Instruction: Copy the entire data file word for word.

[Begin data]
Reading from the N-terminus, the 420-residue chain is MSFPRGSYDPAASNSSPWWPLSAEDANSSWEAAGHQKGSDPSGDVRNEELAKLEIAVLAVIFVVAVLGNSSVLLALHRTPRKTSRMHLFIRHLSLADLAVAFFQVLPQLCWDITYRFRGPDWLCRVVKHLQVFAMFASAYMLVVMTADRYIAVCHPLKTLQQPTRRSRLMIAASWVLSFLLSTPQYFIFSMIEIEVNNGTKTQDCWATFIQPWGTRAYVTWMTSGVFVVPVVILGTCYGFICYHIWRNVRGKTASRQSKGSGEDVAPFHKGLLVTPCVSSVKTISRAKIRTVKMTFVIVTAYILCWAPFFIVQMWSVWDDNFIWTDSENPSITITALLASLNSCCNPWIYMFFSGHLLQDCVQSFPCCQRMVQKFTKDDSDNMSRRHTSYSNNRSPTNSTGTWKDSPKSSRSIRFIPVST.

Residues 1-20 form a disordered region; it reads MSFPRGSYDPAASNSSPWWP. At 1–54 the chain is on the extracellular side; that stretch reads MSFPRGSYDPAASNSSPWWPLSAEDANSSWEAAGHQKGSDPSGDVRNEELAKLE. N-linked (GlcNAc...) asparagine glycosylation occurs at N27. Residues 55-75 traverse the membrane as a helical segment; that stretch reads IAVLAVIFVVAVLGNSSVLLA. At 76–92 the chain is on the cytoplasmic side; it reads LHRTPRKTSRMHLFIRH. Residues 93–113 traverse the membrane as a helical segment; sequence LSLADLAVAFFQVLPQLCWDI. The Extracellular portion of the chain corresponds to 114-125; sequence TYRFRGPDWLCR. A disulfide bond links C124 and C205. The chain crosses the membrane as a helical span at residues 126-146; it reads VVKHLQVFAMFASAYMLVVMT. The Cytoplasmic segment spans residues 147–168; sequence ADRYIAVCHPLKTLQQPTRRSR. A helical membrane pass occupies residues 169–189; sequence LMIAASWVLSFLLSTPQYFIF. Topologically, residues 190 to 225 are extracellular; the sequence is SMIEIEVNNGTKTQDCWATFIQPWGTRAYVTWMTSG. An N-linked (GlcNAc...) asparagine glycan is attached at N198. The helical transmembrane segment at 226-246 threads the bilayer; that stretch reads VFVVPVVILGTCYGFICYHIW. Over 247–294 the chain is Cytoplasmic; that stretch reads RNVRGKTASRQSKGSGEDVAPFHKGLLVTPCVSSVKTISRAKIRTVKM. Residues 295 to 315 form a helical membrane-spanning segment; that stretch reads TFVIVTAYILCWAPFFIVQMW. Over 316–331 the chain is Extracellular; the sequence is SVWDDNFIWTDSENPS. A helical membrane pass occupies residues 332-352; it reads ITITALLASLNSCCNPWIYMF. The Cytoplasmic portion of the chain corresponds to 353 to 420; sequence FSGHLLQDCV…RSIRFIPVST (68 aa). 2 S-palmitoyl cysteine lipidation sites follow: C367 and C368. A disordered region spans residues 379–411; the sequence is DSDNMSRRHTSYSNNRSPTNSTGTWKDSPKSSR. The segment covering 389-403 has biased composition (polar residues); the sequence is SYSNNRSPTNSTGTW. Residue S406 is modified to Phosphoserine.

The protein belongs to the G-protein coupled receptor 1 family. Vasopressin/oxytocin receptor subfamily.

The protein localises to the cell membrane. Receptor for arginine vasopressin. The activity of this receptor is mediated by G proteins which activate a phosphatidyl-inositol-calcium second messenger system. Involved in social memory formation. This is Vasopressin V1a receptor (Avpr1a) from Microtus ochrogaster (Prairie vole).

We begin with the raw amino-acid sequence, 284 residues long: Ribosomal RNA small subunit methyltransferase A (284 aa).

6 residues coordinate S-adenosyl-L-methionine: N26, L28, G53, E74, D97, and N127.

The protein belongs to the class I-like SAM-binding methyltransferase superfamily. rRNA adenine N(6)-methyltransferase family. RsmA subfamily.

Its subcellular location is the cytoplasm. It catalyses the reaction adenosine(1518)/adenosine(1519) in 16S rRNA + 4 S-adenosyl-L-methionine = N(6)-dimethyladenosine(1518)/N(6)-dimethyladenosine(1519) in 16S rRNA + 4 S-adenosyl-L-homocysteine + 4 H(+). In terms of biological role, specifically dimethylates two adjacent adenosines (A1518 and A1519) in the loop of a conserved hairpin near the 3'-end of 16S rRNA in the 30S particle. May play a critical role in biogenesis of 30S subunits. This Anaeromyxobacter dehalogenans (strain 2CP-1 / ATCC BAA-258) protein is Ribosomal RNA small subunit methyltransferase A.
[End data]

Reading from the N-terminus, the 420-residue chain is MSFPRGSYDPAASNSSPWWPLSAEDANSSWEAAGHQKGSDPSGDVRNEELAKLEIAVLAVIFVVAVLGNSSVLLALHRTPRKTSRMHLFIRHLSLADLAVAFFQVLPQLCWDITYRFRGPDWLCRVVKHLQVFAMFASAYMLVVMTADRYIAVCHPLKTLQQPTRRSRLMIAASWVLSFLLSTPQYFIFSMIEIEVNNGTKTQDCWATFIQPWGTRAYVTWMTSGVFVVPVVILGTCYGFICYHIWRNVRGKTASRQSKGSGEDVAPFHKGLLVTPCVSSVKTISRAKIRTVKMTFVIVTAYILCWAPFFIVQMWSVWDDNFIWTDSENPSITITALLASLNSCCNPWIYMFFSGHLLQDCVQSFPCCQRMVQKFTKDDSDNMSRRHTSYSNNRSPTNSTGTWKDSPKSSRSIRFIPVST.

Residues 1-20 form a disordered region; it reads MSFPRGSYDPAASNSSPWWP. At 1–54 the chain is on the extracellular side; that stretch reads MSFPRGSYDPAASNSSPWWPLSAEDANSSWEAAGHQKGSDPSGDVRNEELAKLE. N-linked (GlcNAc...) asparagine glycosylation occurs at N27. Residues 55-75 traverse the membrane as a helical segment; that stretch reads IAVLAVIFVVAVLGNSSVLLA. At 76–92 the chain is on the cytoplasmic side; it reads LHRTPRKTSRMHLFIRH. Residues 93–113 traverse the membrane as a helical segment; sequence LSLADLAVAFFQVLPQLCWDI. The Extracellular portion of the chain corresponds to 114-125; sequence TYRFRGPDWLCR. A disulfide bond links C124 and C205. The chain crosses the membrane as a helical span at residues 126-146; it reads VVKHLQVFAMFASAYMLVVMT. The Cytoplasmic segment spans residues 147–168; sequence ADRYIAVCHPLKTLQQPTRRSR. A helical membrane pass occupies residues 169–189; sequence LMIAASWVLSFLLSTPQYFIF. Topologically, residues 190 to 225 are extracellular; the sequence is SMIEIEVNNGTKTQDCWATFIQPWGTRAYVTWMTSG. An N-linked (GlcNAc...) asparagine glycan is attached at N198. The helical transmembrane segment at 226-246 threads the bilayer; that stretch reads VFVVPVVILGTCYGFICYHIW. Over 247–294 the chain is Cytoplasmic; that stretch reads RNVRGKTASRQSKGSGEDVAPFHKGLLVTPCVSSVKTISRAKIRTVKM. Residues 295 to 315 form a helical membrane-spanning segment; that stretch reads TFVIVTAYILCWAPFFIVQMW. Over 316–331 the chain is Extracellular; the sequence is SVWDDNFIWTDSENPS. A helical membrane pass occupies residues 332-352; it reads ITITALLASLNSCCNPWIYMF. The Cytoplasmic portion of the chain corresponds to 353 to 420; sequence FSGHLLQDCV…RSIRFIPVST (68 aa). 2 S-palmitoyl cysteine lipidation sites follow: C367 and C368. A disordered region spans residues 379–411; the sequence is DSDNMSRRHTSYSNNRSPTNSTGTWKDSPKSSR. The segment covering 389-403 has biased composition (polar residues); the sequence is SYSNNRSPTNSTGTW. Residue S406 is modified to Phosphoserine.

The protein belongs to the G-protein coupled receptor 1 family. Vasopressin/oxytocin receptor subfamily.

The protein localises to the cell membrane. Receptor for arginine vasopressin. The activity of this receptor is mediated by G proteins which activate a phosphatidyl-inositol-calcium second messenger system. Involved in social memory formation. This is Vasopressin V1a receptor (Avpr1a) from Microtus ochrogaster (Prairie vole).

We begin with the raw amino-acid sequence, 284 residues long: Ribosomal RNA small subunit methyltransferase A (284 aa).

6 residues coordinate S-adenosyl-L-methionine: N26, L28, G53, E74, D97, and N127.

The protein belongs to the class I-like SAM-binding methyltransferase superfamily. rRNA adenine N(6)-methyltransferase family. RsmA subfamily.

Its subcellular location is the cytoplasm. It catalyses the reaction adenosine(1518)/adenosine(1519) in 16S rRNA + 4 S-adenosyl-L-methionine = N(6)-dimethyladenosine(1518)/N(6)-dimethyladenosine(1519) in 16S rRNA + 4 S-adenosyl-L-homocysteine + 4 H(+). In terms of biological role, specifically dimethylates two adjacent adenosines (A1518 and A1519) in the loop of a conserved hairpin near the 3'-end of 16S rRNA in the 30S particle. May play a critical role in biogenesis of 30S subunits. This Anaeromyxobacter dehalogenans (strain 2CP-1 / ATCC BAA-258) protein is Ribosomal RNA small subunit methyltransferase A.